UK Begins World's First Experiment in Public Wi-Fi Censorship

UNITED KINGDOM—The United Kingdom has begun what The Mirror is calling "the world’s first scheme to stop hardcore porn being accessed in public wi-fi areas," which the paper also takes credit for instigating, following "a Mirror investigation [that] revealed a quarter of public networks allowed people to view explicit images and videos."

More specifically, the article adds, "In November, The Mirror tested 129 free Wi-Fi hotspots around the country and found 32 of them did not block access to, a website where thousands of hardcore pornographic videos can be viewed for free."

As AVN reported at the time, The Mirror survey found that "Places where children could access the site through free Wi-Fi included Waterstones bookshops in Birmingham and Southampton, The Cardiff Story museum, the play area at the At-Bristol Science Centre, the Middlesbrough Institute of Modern Art, Coffee Republic and Esquires Coffee House in Doncaster and the Odeon cinema at the Liverpool One shopping centre."

According to today's article, those findings led to the formulation of the idea for the current "Friendly Wi-Fi" hotspots "by the "Registered Digital Institute (RDI) who were approached 12 months ago following David Cameron’s 2013 NSPCC speech on online safety.

"Then," continues the article, "the Prime Minister called for an industry-recognized and trusted symbol, which businesses could display to show customers that their public Wi-Fi is properly filtered."

As a result, beginning today, "Parents who see a 'Friendly Wi-Fi' sign in cafes, restaurants, hotels and museums will know their children cannot access explicit content," reported The Mirror, which proudly listed Tesco, Starbucks and Samsung as having signed up for the "scheme."

Communications Minister Ed Vaizey expressed his pleasure with the launch of the censored Wi-Fi, remarking, “The ‘Friendly WiFi’ logo will make clear to parents which cafes, restaurants and other businesses have internet access that is safe for their children to use.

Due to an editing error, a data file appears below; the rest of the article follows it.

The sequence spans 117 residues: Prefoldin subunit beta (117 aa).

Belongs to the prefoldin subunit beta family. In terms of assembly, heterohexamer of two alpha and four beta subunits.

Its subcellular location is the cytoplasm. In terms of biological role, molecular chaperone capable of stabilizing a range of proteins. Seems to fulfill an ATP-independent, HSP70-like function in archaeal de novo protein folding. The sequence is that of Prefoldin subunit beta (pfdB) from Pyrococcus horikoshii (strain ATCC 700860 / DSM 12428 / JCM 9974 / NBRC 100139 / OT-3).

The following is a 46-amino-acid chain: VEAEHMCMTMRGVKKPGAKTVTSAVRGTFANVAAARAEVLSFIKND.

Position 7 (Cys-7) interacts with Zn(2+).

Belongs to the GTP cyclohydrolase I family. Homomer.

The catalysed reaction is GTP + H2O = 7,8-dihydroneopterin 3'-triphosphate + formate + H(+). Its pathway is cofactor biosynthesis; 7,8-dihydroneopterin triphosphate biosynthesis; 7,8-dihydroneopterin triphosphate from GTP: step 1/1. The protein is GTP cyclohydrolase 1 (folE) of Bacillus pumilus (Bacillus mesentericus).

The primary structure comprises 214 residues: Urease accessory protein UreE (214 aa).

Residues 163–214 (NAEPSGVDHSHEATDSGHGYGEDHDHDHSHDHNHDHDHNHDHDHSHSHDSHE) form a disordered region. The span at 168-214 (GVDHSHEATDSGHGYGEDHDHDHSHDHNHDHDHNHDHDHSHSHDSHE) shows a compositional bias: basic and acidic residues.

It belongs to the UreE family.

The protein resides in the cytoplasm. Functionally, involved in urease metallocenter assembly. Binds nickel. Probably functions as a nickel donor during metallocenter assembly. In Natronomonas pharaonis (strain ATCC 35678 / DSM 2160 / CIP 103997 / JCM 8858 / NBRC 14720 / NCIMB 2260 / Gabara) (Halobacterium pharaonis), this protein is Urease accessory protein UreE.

“It will help these firms ensure that families feel comfortable and make it clear to parents they are choosing a safe online environment," he added.

Now, as the rollout proceeds, The Mirror can continue its campaign of shame by outing public places that fail to implement the new program, though it's doubtful the paper will expend similar resources looking into why the government's "overzealous" porn filters are blocking 20 percent of all websites. But no surprise there. From its consistent rhetoric, it would appear the paper's editors believe that what the kids might see online will surely hurt them, but what they don't (or are unable to) see will not. Ignorance, in that sense, is a Brit's form of bliss.

In related news, Prime Minister David Cameron's former senior advisor on internet porn filters, Patrick Rock, appeared in crown court earlier this month, "charged with three counts of making indecent photographs of children and one count of possessing indecent images of children," according to RT. "The offences, said to have been committed last summer in the US, relate to more than 60 images, all described as category C—the lowest on the scale."

In other words, he served in an official government capacity in his own country to implement nationwide censorship of legal content, but flew to the colonies to engage in the production of "indecent photographs of children." Nice.

Rock was released on bail and will return to court in early October. The article added, "The offence of making indecent images of children carries a maximum sentence of 10 years’ imprisonment under Section 1 of the Protection of Children Act 1978. Possessing child abuse images has a statutory maximum of five years’ imprisonment under Section 160 of the Criminal Justice Act 1988."